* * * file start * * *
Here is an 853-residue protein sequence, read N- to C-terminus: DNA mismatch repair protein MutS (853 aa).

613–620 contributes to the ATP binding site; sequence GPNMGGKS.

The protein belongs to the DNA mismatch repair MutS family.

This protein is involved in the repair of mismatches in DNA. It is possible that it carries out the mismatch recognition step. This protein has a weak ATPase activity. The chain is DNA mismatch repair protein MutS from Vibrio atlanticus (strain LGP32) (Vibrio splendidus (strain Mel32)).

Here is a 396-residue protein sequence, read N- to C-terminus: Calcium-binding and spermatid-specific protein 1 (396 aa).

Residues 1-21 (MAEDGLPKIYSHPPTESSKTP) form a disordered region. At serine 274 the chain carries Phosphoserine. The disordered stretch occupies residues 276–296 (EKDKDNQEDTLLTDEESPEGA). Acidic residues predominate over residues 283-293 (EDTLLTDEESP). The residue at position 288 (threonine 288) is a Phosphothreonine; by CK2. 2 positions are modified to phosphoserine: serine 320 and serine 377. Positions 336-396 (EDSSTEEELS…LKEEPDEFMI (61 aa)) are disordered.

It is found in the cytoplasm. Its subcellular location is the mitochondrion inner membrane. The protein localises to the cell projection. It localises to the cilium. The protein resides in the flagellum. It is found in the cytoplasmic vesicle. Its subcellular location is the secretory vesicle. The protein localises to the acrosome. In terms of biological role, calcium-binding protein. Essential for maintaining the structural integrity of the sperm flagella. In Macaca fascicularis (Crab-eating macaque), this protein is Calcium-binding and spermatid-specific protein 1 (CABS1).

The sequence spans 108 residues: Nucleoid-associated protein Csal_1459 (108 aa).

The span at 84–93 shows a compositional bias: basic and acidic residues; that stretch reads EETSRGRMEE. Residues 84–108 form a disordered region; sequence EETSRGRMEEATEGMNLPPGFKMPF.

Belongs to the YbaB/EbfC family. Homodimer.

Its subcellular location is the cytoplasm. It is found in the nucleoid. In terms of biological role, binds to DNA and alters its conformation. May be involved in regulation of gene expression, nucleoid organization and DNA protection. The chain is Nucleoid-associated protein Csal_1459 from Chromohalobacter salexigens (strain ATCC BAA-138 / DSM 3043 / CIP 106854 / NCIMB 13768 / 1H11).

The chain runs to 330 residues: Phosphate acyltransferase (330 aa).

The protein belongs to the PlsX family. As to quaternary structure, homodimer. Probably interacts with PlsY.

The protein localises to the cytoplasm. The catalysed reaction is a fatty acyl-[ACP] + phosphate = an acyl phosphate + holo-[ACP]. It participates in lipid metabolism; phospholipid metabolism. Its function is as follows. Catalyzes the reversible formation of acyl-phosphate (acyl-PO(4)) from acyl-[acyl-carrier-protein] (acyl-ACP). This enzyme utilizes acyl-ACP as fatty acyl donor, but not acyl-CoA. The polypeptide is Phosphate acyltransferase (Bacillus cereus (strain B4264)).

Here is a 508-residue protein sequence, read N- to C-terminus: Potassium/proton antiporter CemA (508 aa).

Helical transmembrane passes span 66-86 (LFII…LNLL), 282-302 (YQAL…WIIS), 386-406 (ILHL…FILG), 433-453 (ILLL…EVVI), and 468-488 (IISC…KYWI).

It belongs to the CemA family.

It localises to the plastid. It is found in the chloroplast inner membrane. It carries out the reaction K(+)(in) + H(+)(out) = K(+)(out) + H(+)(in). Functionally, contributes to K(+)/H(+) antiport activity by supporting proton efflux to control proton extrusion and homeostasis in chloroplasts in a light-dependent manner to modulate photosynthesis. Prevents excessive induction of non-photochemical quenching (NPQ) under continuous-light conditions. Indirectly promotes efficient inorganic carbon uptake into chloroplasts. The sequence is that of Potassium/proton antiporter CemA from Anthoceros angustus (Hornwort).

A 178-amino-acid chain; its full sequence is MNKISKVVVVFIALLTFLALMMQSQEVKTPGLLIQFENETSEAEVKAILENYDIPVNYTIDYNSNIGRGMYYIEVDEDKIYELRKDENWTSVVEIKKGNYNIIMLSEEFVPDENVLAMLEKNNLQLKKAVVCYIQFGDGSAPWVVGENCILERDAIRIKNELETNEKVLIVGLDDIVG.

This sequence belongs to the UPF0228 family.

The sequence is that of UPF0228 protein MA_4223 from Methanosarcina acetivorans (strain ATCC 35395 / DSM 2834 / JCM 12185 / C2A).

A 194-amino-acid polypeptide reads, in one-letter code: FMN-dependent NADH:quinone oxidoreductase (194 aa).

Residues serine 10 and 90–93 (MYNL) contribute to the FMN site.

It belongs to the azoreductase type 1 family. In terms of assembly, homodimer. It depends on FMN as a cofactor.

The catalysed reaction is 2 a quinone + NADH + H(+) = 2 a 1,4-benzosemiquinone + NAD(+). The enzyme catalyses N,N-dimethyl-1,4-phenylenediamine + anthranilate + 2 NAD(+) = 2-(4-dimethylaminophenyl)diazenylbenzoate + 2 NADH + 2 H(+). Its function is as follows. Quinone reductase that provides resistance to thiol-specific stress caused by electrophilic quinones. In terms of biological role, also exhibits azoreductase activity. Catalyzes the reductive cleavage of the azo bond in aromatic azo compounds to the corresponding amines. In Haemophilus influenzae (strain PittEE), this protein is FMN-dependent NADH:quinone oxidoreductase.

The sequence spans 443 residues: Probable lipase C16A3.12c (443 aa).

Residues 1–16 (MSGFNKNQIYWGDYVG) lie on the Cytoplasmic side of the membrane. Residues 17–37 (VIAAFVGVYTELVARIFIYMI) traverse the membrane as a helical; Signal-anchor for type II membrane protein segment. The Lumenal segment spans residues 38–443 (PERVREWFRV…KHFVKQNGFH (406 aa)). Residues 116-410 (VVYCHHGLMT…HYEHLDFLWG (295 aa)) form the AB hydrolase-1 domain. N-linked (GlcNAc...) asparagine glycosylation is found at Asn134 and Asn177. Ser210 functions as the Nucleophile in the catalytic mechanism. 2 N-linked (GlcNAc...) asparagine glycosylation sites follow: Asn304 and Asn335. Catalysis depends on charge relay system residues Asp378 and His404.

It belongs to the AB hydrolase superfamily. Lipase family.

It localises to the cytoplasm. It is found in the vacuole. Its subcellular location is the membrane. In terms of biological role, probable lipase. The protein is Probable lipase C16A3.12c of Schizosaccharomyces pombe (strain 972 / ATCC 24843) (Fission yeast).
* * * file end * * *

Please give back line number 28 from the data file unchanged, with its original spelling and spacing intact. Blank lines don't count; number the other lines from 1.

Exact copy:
It belongs to the AB hydrolase superfamily. Lipase family.